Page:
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Psychol Health. 2012;27(11):1291-307. doi: 10.1080/08870446.2012.672649. Epub 2012 Apr 4.

Do hospital treatments represent a 'teachable moment' for quitting smoking? A study from a stage-theoretical perspective.

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Department of Educational Psychology and Health Psychology, University of Education Schwäbisch Gmünd, 73525 Schwäbisch Gmünd, Germany.


Hospital treatments are assumed to be a 'teachable moment'. This phenomenon, however, is only poorly conceptualised and untested. A stage-theoretical perspective implies that a cueing event such as hospital treatments is a teachable moment if a stage progression, change of cognitions, or both occur. This concept is examined in a cross-sectional study by comparing smokers in two treatment settings, an emergency department (ED) and inpatient treatment after elective surgery, with smokers in a control setting. Setting differences were hypothesised in stage distribution, and levels of and stage differences in social-cognitive factors under control for possible confounders. Stage, social-cognitive factors and possible confounders were assessed in 185 ED smokers, 193 inpatient smokers and 290 control smokers. Compared to control smokers, ED and inpatient smokers were in higher stages; they perceived fewer risks and cons; inpatient smokers reported more concrete plans. Stage differences in self-efficacy among ED and inpatient smokers differed from those among control smokers, but the former corresponded more strongly to the theoretical stage assumptions. The results suggest that hospital treatments lead to a stage progression and change of corresponding cognitions, and thus represent a 'teachable moment'. Stage-matched interventions should be provided but consider differences in cognitions to be effective.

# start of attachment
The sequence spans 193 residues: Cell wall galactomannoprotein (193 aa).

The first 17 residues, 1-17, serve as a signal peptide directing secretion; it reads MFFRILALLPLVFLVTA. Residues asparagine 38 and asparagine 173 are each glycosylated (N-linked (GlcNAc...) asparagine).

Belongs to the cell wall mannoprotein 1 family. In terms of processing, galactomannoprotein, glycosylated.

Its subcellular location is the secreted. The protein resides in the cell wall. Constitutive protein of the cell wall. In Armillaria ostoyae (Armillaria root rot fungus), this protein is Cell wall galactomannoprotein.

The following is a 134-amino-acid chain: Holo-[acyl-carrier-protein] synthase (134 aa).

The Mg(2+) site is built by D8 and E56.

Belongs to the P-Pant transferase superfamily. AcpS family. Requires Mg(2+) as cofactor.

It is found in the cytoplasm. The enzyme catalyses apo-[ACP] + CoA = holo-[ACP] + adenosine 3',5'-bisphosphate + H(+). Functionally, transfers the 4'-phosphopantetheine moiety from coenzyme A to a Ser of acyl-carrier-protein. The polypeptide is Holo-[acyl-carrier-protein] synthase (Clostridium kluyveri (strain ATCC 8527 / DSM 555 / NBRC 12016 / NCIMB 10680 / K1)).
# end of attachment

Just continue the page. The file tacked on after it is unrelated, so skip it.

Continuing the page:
[Indexed for MEDLINE]

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